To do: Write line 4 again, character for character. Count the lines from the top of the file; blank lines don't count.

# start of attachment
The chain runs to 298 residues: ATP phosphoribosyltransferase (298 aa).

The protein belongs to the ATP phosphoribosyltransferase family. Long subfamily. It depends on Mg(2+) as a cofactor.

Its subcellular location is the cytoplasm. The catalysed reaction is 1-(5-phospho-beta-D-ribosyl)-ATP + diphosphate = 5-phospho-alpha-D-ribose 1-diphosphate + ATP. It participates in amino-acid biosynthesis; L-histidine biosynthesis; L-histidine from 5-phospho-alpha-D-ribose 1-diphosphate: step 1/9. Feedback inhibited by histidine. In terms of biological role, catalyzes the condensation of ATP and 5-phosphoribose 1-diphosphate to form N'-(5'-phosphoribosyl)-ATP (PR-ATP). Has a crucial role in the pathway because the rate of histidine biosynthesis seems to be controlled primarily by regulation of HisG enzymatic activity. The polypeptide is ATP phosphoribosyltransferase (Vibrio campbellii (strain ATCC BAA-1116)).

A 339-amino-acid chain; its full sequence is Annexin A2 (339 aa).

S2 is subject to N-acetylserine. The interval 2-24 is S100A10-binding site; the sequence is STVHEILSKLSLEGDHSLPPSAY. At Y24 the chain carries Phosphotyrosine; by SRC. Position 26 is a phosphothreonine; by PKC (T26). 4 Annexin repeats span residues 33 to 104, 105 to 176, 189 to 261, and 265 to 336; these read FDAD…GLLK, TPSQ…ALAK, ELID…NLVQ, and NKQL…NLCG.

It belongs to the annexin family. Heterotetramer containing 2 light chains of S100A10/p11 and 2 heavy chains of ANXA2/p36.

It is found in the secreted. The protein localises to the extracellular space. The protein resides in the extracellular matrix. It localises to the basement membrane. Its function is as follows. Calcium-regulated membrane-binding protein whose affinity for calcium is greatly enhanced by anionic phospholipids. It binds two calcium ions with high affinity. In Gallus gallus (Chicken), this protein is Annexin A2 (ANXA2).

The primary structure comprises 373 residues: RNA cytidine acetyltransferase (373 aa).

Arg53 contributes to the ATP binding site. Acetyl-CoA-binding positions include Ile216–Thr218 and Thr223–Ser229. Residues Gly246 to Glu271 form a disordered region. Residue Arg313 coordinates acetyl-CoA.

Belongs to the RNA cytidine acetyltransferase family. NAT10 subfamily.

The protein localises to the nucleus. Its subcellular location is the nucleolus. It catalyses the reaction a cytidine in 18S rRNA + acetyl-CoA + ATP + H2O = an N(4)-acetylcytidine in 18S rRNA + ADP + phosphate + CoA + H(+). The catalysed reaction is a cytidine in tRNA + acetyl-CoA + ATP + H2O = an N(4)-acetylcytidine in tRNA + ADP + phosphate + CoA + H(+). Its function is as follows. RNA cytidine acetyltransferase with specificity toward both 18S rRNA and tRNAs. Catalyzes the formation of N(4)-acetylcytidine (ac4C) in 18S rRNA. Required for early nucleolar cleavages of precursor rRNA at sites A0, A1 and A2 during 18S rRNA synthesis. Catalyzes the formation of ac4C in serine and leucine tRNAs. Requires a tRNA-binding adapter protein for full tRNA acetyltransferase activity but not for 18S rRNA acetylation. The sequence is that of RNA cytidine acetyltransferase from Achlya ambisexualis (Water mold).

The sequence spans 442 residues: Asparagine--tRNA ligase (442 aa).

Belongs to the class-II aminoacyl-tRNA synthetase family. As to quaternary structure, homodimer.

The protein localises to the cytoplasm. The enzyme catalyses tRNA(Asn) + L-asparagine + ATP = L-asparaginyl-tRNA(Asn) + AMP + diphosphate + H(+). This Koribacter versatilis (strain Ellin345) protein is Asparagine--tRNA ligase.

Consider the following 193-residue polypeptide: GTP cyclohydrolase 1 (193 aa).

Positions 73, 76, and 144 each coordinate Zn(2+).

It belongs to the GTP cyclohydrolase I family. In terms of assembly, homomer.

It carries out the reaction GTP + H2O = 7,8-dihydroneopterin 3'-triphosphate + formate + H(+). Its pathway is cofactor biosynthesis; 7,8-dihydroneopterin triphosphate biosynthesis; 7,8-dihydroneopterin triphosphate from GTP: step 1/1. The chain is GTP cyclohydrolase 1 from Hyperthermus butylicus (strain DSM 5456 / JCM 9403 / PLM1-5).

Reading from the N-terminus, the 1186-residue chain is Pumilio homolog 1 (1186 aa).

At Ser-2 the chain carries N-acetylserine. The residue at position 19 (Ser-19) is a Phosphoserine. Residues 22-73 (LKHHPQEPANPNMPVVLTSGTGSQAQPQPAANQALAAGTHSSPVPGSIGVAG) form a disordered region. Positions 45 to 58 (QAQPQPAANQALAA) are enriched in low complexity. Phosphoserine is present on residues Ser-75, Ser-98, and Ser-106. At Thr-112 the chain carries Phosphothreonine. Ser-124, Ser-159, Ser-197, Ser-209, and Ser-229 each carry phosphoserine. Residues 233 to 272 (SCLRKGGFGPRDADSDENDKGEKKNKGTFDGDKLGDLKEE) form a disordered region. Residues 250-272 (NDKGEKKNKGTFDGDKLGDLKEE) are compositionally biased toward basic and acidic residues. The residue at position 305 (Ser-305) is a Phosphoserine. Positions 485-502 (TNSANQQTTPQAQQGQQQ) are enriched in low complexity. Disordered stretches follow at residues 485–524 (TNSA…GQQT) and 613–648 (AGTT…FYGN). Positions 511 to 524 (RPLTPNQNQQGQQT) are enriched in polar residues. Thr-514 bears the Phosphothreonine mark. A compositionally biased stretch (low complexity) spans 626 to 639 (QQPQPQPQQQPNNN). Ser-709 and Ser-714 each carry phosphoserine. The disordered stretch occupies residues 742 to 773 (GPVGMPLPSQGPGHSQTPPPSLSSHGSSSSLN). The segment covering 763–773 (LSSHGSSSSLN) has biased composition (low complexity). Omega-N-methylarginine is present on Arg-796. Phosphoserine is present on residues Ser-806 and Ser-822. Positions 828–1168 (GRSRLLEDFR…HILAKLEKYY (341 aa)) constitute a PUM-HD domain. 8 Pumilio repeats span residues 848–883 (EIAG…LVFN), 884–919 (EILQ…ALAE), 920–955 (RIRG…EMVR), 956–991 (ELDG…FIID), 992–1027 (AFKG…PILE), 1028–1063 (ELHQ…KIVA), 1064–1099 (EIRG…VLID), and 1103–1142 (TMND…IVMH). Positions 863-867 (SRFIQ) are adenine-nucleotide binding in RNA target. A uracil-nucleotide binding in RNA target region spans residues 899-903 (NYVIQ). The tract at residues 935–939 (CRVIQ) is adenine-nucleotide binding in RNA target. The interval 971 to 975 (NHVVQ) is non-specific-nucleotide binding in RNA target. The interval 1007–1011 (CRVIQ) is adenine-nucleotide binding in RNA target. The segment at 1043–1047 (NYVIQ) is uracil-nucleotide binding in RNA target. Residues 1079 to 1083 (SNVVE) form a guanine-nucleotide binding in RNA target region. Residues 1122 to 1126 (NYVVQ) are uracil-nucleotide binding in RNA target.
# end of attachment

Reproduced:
A 339-amino-acid chain; its full sequence is Annexin A2 (339 aa).